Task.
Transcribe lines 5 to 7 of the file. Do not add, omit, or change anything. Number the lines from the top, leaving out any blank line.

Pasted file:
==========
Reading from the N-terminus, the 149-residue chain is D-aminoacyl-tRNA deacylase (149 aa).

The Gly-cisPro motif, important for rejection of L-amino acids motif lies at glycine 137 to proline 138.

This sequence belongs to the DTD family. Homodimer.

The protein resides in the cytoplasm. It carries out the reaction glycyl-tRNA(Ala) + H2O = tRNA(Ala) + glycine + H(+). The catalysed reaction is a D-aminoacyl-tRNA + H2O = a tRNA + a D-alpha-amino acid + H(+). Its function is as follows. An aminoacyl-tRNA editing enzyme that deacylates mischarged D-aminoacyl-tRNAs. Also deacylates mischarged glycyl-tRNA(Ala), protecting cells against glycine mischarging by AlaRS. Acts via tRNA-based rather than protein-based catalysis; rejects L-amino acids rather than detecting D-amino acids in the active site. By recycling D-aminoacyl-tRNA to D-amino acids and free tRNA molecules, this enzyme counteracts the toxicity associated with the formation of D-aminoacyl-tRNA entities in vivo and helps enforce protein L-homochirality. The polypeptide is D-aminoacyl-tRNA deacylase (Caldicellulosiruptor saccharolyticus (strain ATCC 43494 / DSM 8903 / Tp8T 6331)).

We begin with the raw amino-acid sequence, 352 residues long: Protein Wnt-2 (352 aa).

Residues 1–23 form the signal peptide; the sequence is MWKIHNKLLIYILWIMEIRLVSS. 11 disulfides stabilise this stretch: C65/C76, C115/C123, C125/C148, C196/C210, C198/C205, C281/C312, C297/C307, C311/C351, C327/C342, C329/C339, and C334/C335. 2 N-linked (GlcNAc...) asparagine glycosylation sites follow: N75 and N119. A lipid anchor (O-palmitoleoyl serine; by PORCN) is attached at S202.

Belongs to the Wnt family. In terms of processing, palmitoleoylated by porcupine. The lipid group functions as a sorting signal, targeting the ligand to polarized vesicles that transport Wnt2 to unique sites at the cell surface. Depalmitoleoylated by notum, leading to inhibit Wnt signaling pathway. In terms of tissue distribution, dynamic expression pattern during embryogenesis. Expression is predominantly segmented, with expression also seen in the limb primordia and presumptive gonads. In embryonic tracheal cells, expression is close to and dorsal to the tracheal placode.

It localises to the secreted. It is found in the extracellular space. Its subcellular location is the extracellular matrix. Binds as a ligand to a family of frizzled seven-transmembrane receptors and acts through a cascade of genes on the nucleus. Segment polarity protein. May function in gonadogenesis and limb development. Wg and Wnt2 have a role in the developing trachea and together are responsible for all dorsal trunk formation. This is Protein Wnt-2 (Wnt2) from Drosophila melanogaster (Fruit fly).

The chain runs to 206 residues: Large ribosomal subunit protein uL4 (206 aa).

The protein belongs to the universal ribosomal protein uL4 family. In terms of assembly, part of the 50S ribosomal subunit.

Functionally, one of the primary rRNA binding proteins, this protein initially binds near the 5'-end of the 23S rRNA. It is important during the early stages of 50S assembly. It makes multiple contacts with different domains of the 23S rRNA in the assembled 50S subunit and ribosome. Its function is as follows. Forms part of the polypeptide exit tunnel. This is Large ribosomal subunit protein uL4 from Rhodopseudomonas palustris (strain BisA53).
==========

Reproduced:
We begin with the raw amino-acid sequence, 352 residues long: Protein Wnt-2 (352 aa).

Residues 1–23 form the signal peptide; the sequence is MWKIHNKLLIYILWIMEIRLVSS. 11 disulfides stabilise this stretch: C65/C76, C115/C123, C125/C148, C196/C210, C198/C205, C281/C312, C297/C307, C311/C351, C327/C342, C329/C339, and C334/C335. 2 N-linked (GlcNAc...) asparagine glycosylation sites follow: N75 and N119. A lipid anchor (O-palmitoleoyl serine; by PORCN) is attached at S202.

Belongs to the Wnt family. In terms of processing, palmitoleoylated by porcupine. The lipid group functions as a sorting signal, targeting the ligand to polarized vesicles that transport Wnt2 to unique sites at the cell surface. Depalmitoleoylated by notum, leading to inhibit Wnt signaling pathway. In terms of tissue distribution, dynamic expression pattern during embryogenesis. Expression is predominantly segmented, with expression also seen in the limb primordia and presumptive gonads. In embryonic tracheal cells, expression is close to and dorsal to the tracheal placode.